Hope is actually south of Blairstown, so Annie has quite a trek ahead of her if she's still walking to Camp Crystal Lake, don't you think so?

I remember the first time I actually went to Blairstown to check out the locations back in 2003; as we were heading north, I looked down the road to the left and immediately recognized the location. The Moravian Cemetery is just outside of Hope, NJ and, as you can see in the pictures, it looks pretty much the same.

The next location is the Blairstown Diner, where Steve Christy has a meal before making his way back to Camp Crystal Lake. And, personally, I think Sandy was totally flirting with him and trying to pick him up.

The diner, as it appeared in the film, looked pretty much the same on the exterior until at least 2004. The picture above is from 2003 and you can clearly see the large DINER marquee was still on the roof and the original green color to the exterior was still in place.

Unfortunately, sometime in 2004 or 2005, the diner was remodeled and "modernized" so to speak. I never did get to see it with the DINER marquee lit up (the place used to keep very odd hours, so I might have driven all the way up there in the evening, only to find it closed!). The interior of the diner is now very different, resembling your typical American diner establishment, with a large dining room area.

Above, this is what the diner looks like today.

Inside, Steve Christy sits at the counter as he finishes his coffee and Sandy tries to work her magic on him. "Two and a quarter."

In the film, Sandy's back is the front of the diner. I'm not sure if there was a large dining area in there (behind Steve, a little further down the wall) as it stands today. And, frankly, I don't remember it that way in 2004 when I went inside and had a seat at the counter, pretty much exactly where Steve sat.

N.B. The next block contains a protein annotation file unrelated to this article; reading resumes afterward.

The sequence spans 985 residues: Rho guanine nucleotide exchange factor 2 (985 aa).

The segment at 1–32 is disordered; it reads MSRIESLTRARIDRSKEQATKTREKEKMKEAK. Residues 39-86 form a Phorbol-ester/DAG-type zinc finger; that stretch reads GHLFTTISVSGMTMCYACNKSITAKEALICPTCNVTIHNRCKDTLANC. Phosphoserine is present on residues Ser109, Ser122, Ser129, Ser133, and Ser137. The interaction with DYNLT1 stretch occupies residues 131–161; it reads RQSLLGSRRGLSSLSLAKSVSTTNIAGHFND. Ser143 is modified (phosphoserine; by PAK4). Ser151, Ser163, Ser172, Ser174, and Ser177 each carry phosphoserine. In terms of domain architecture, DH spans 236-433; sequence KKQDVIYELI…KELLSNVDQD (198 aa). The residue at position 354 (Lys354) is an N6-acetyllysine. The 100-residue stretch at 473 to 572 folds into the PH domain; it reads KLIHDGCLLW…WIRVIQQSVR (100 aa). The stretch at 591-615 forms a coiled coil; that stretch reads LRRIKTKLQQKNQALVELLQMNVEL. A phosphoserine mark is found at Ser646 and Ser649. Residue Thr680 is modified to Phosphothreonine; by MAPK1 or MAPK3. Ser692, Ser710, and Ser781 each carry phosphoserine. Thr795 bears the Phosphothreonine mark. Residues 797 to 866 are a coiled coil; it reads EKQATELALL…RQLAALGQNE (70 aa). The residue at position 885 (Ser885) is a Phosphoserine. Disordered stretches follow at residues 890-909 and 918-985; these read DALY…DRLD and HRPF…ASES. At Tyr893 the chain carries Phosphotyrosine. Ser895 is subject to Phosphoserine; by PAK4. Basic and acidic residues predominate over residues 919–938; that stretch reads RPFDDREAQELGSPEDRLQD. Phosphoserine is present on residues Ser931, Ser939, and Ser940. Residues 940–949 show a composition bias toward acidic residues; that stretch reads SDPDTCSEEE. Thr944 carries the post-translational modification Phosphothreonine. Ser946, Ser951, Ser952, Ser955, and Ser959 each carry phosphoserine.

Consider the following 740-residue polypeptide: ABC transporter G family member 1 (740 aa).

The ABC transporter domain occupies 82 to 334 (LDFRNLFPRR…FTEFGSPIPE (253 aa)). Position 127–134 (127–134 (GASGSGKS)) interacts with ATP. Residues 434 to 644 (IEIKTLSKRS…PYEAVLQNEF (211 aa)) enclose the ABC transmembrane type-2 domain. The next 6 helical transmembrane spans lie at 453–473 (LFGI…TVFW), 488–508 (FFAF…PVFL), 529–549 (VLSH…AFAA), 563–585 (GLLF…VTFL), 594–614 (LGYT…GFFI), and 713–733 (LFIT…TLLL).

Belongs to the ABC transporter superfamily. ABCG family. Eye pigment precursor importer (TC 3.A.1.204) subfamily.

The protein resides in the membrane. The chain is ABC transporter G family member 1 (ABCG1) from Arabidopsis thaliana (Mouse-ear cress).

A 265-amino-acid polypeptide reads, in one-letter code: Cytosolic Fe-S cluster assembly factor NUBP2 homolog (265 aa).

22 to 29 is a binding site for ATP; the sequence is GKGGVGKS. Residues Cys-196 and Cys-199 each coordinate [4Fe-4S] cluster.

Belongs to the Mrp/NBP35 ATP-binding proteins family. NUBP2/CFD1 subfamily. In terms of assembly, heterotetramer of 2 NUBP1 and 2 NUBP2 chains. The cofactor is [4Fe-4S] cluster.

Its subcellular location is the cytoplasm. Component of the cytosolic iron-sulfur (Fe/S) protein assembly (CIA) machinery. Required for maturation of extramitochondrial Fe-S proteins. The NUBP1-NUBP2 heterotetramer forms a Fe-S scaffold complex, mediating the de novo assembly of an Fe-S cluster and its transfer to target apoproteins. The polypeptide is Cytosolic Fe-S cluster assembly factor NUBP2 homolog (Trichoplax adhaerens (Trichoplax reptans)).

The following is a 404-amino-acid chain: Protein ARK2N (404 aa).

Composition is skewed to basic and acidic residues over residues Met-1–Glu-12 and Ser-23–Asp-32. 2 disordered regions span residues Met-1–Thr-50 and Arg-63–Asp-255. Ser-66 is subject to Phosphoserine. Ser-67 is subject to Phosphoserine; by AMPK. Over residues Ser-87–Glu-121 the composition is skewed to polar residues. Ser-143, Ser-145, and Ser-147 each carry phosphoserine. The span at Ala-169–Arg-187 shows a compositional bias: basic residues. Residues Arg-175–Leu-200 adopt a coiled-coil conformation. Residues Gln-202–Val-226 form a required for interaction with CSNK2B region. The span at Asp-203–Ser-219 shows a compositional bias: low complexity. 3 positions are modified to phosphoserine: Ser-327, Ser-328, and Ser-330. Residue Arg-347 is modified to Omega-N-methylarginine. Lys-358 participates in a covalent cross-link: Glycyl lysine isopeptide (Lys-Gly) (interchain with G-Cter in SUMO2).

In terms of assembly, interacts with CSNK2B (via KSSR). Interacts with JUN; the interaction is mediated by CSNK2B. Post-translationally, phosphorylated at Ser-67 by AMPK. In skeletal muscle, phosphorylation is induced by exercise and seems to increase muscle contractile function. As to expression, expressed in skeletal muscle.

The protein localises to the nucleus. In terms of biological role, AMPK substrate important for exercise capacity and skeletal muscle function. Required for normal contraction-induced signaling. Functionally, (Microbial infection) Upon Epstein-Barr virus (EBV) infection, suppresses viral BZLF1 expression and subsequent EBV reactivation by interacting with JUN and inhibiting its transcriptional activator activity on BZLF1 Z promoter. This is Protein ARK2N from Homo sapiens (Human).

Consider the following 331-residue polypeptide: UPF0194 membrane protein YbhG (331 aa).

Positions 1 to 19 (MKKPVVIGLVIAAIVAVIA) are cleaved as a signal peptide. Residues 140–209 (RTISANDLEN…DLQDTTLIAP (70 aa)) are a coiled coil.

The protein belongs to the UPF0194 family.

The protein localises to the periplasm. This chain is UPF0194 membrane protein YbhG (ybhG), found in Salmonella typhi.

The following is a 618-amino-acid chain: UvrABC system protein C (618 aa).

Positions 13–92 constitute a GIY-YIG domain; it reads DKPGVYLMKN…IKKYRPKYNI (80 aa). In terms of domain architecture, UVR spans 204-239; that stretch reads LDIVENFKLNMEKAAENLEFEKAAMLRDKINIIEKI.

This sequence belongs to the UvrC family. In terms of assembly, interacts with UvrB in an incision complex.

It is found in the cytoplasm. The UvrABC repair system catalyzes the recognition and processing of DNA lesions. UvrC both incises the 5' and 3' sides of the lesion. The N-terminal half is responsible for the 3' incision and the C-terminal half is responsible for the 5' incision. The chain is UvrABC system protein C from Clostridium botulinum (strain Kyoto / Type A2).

At that time, my wife (then my girlfriend) Sandee and I were hesitant to go into the diner, as I'd heard urban legends that the locals are too fond of their town's connection to a cheap slasher movie from the 1980s. So, as we walked up to the counter and ordered a Coke, Sandee was able to take a pic of me (she was standing where the small booth is behind Steve Christy in the screen capture). I do remember that booth was either completely busted up and removed or in the process of being removed, as I don't recall an actual seat or table in that spot.

I used to go up to Blairstown every Friday the 13th and have lunch at the diner and, as it stands, it's not a bad little place! The food is great and the service is friendly and inviting. I highly recommend the chicken fingers and fries!

It's a shame though that everything had to be remodeled in the Blairstown Diner, but I completely understand the need to change with the times, ya know?

The last location I was able to get to was Camp Crystal Lake itself. I'm sure you've seen other blogs with actual photos of the camp (many of the cabins and other buildings are still standing and look the same, aside from a fresh coat of brown paint).

However, when I finally was able to find the Camp No-Be-Bo-Sco itself for the first time in 2004, I was really hesitant to step onto the grounds, as I'd heard that the staff aren't very welcoming to Friday fans (obviously).

It's quite a trip driving up the dirt roads to the camp itself . . . it definitely feels like you're in the movie!

Just before you reach the first main building (in the film, I think it's the Office that Alice and Bill break into to check the phonelines), Crystal Lake itself is immediately to the left (it's actually called Sand Pond)!